HPV DNA Test: Overview, Uses, Procedure, Risk and Result
What is The HPV DNA Test?
The HPV DNA test is a laboratory test where the cells of possible infected sites are checked for the DNA of the Human Papillomavirus (HPV). This common infection spreads through sex. The potential sites of infection include the vagina, vulva, cervix, penis, anus, and oral regions where mucous cells are present.
This virus has many strains, some of which are cancer-causing forms. The HPV DNA test checks for the presence of specific strains, such as 16 and 18, which can cause cancer. The HPV DNA test is unique as it tells us the genetic strain of the HPV virus.
This test is often done along with a Pap test. A Pap test is done to detect the presence of any abnormal cells in infected areas. While the Pap test detects HPV, it does not tell us the strain of the virus. The HPV DNA test specifically checks for the DNA and RNA of the sample cells for the presence of a high-risk HPV strain.
What Does The HPV DNA Test Detect?
The HPV DNA test is done to detect the Human Papillomavirus - a sexually transmitted infection. Over 150 strains of the virus can cause a range of symptoms from low risk to high risk. These viruses are called Papillomaviruses as they cause Papilloma (warts).
However, some types of HPV may lead to cancer of the cervix, vagina, vulva, penis, anus, and parts of the mouth or throat. The HPV virus is attracted to and lives only in mucous cells, which are present in commonly infected areas.
Generally, they cause genital warts, affect mucous cells, and may even lead to certain forms of cancer.
It is majorly transmitted through skin-to-skin or genital contact. Often, it affects the population in their early 20's. However, if you are sexually active, you may be at risk of contracting HPV at any stage of life.
Who Should Take The HPV DNA Test?
There are HPV DNA tests for males and females, which are recommended for people between the ages of 25 and 65. Additionally, your healthcare provider might ask for the HPV DNA test:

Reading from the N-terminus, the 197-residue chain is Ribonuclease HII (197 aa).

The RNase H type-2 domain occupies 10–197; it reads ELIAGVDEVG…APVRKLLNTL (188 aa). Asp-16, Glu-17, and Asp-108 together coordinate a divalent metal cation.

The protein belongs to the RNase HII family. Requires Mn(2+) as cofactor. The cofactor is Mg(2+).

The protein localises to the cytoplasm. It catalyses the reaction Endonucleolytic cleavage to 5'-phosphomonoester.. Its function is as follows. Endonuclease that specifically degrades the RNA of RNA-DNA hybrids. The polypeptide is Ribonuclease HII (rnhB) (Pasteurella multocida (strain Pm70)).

- If there is an abnormal Pap smear result in males and females.
- Along with a Pap smear to screen populations 30 and older for cervical cancer
- In place of a Pap smear to screen individuals age 30 and older for cervical cancer.
How is The HPV DNA Test Done?
The HPV DNA test is often done during a Pap smear. If done together, it is known as co-testing.
- The general aim of the test is to obtain cells from possible infected areas.
- The samples obtained from these areas are sent to the laboratory for analysis.
- The laboratory uses specific tests and assays used to detect HPV DNA.
- HPV DNA is detected using an FDA-approved Digene assay.
- Any positive cases undergo genotyping to detect the strain of HPV and to assess the risk of developing cancer.
For females, a Pap smear test is done to obtain the sample for the HPV DNA test. The doctor uses a speculum at the vagina to visualise the cervix. Cells are gently collected from the cervix area and are examined under the microscope. The HPV DNA test is done on the same sample obtained to detect and analyse the type of strain.
HPV DNA test for males involves a visual inspection for lesions on the penile, anal, and oral areas, such as the back of the throat. An anal pap test is done to obtain the sample required for HPV DNA analysis.
How to Prepare for The HPV DNA Test?
There is no special preparation required for an HPV DNA test. However, if it is done in conjunction with a pap smear, these recommendations may be followed 24 hours before the test is done.
- Vaginal Douching should not be done before the test
- It is recommended to abstain from intercourse
- Females are suggested not to use tampons 24 hours before the test
Risks of Taking The HPV DNA Test
Similar to other screening tests, the HPV DNA test also carries certain risks associated with the result of the tests. These include:
- A False Positive Test
A false positive test indicates that a high-risk type of virus is present when actually it is not there. This could induce anxiety in the patient and lead to unnecessary follow-ups for biopsies and doctor appointments.
- A False Negative Test
A false negative test shows that you do not have an HPV infection when you may have one. This may cause a delay in follow-up procedures and the required tests that confirm the diagnosis.
The Results of The HPV DNA Test
The results of the HPV DNA test can be positive or negative and are usually obtained within 1-3 weeks.
- A Positive HPV DNA Test
A positive HPV DNA test means that high-risk HPV strains are present or detected in the sample provided. When a positive result is obtained, the doctor may ask for a biopsy or a colposcopy to obtain cell or tissue samples from the cervix for further analysis.
- A Negative HPV DNA Test
A negative HPV DNA test means the sample does not contain high-risk HPV strains. The patient may be asked to return in 3-5 years for a new test.
Post the HPV DNA test, the further course of treatment involves medication and prevention. Medication is given to reduce the symptoms such as genital warts and viral load. Preventing and lowering the risk of transmission of HPV can be done by abstaining from multiple sex partners and using condoms.
Need the HPV DNA test done but unsure where to check for it? Book the HPV DNA test online at Metropolis Healthcare for convenient and safe testing!